Thu, May 18, 2017 - Page 10 News List

TPP may be revived at APEC meeting

WATCHING WORDING:APEC official Alan Bollard said focus would be on whether TPP ministers say they are definitely going to push ahead or need more discussions

Reuters, HANOI

A motorbike rider waits in front of a sign promoting the APEC summit in Hanoi, Vietnam, yesterday.

Photo: Reuters

Japan and other remaining members of the Trans-Pacific Partnership (TPP) this weekend are to decide how to revive the trade agreement abandoned by US President Donald Trump.

Their trade ministers are to talk on the sidelines of an APEC meeting in Hanoi, where US Trade Representative Robert Lighthizer is also due to give more detail of Washington’s trade plans.

Support has built among the so-called TPP-11 to push ahead without the US, although trade within the smaller block is only a quarter of that between the original 12 members, according to the most recent data.

Moving ahead could help the bargaining position of the members in bilateral talks with the US.

It could also undermine the increasing regional dominance of China, which is not part of the TPP and backs a bigger, but less comprehensive free-trade agreement for Asia.

“We’ll be looking to see whether TPP ministers say they are definitely pushing ahead by simply by changing the articles, or whether they come out and say they’re positive about the prospects, but need more discussions,” APEC Secretariat executive director Alan Bollard said.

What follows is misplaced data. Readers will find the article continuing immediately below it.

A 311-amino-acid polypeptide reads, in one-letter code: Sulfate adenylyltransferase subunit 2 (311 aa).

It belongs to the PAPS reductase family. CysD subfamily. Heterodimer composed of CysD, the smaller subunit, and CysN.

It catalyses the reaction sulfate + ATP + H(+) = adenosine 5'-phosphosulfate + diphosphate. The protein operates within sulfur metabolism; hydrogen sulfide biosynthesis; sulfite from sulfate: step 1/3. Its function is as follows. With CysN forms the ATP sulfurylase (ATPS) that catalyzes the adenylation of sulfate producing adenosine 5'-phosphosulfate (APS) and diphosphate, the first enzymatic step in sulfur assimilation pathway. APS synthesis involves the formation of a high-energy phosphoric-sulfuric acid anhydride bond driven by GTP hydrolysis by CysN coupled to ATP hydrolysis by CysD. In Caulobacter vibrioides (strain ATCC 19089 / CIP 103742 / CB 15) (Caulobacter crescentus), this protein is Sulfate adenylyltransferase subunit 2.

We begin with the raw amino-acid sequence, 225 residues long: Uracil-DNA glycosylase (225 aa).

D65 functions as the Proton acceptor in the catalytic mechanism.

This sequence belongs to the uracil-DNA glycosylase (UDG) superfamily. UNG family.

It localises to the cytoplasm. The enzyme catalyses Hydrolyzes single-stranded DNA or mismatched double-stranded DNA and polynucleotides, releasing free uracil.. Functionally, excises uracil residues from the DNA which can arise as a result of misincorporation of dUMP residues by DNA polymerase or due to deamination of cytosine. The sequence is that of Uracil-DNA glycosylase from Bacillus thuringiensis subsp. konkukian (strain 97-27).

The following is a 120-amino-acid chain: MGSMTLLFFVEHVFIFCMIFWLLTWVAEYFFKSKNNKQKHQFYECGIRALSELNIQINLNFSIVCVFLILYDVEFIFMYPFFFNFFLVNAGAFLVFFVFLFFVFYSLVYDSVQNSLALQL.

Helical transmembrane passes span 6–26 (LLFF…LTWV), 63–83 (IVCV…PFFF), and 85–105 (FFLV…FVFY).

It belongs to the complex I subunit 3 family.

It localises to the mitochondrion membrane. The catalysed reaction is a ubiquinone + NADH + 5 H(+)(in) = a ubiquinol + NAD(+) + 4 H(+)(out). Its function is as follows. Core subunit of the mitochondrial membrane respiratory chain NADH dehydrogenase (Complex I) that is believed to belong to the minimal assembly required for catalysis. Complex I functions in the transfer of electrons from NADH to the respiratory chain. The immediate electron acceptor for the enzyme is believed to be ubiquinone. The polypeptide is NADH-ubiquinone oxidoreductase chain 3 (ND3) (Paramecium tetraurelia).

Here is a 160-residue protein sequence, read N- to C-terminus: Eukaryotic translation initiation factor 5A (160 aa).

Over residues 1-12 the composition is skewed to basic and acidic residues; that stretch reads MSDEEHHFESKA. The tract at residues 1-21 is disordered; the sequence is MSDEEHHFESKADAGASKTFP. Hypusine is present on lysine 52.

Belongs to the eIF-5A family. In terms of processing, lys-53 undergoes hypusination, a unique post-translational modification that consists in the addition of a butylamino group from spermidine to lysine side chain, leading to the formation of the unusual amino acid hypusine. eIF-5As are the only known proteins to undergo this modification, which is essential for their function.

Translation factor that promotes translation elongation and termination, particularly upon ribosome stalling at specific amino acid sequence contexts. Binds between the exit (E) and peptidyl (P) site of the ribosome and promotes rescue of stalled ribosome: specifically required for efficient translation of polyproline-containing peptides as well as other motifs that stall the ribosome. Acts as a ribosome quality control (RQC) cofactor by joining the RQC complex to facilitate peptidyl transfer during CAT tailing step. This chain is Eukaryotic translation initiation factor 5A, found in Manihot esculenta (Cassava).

After initially appearing reluctant to move ahead without the US, Japan is at the forefront of the push along with New Zealand.

Japan has emphasized that it would ultimately like to bring the US back in.

Japanese Prime Minister Shinzo Abe on Tuesday said that Tokyo wanted to “steer the debate toward a clear direction” in Hanoi.

The backing of some other members was less clear.

Vietnam would have been one of the biggest beneficiaries of the original TPP because of lower tariffs and more investment from the US.

Malaysia is in a similar position and an official there voiced hope of an eventual return to the TPP.

Pushing TPP forward could help Japan’s position in negotiating a bilateral deal with the US, said Nguyen Xuan Thanh of the Harvard Kennedy School.

The same would apply for Vietnam, he said.

“It’s part of the game,” he told reporters. “You don’t want to be seen as desperate for bilateral deals.”

Mexico and Canada, with which Trump seeks to renegotiate their North American Free Trade Agreement, are also in APEC.

Trump’s “America First” trade strategy relies on better enforcement of US trade laws and existing trade agreements, while trying to negotiate some to the advantage of the US.

Lighthizer has said he will make trade “freer and fairer” to the benefit of US workers, farmers, ranchers and businesses.

The final statement from APEC trade ministers will be scrutinized for any change to language which last year emphasized “free and open” trade and investment.

It made no mention of the word “fair.”

The renewed push on the TPP has somewhat overshadowed progress towards the Regional Comprehensive Economic Partnership (RCEP), championed by Beijing, and which members hope to sign by the end of the year.

The agreement includes both China and India, but not the US. It is largely about reducing tariffs and much less comprehensive than TPP: It has limited protections for intellectual property, labor rights or the environment.

China would not be particularly happy to see TPP taking on new life, even without the US, said Tu Xinquan (屠新泉), a trade expert at Beijing’s University of International Business and Economics.

“I also don’t think China would or should take an action specifically responding to it,” he said.

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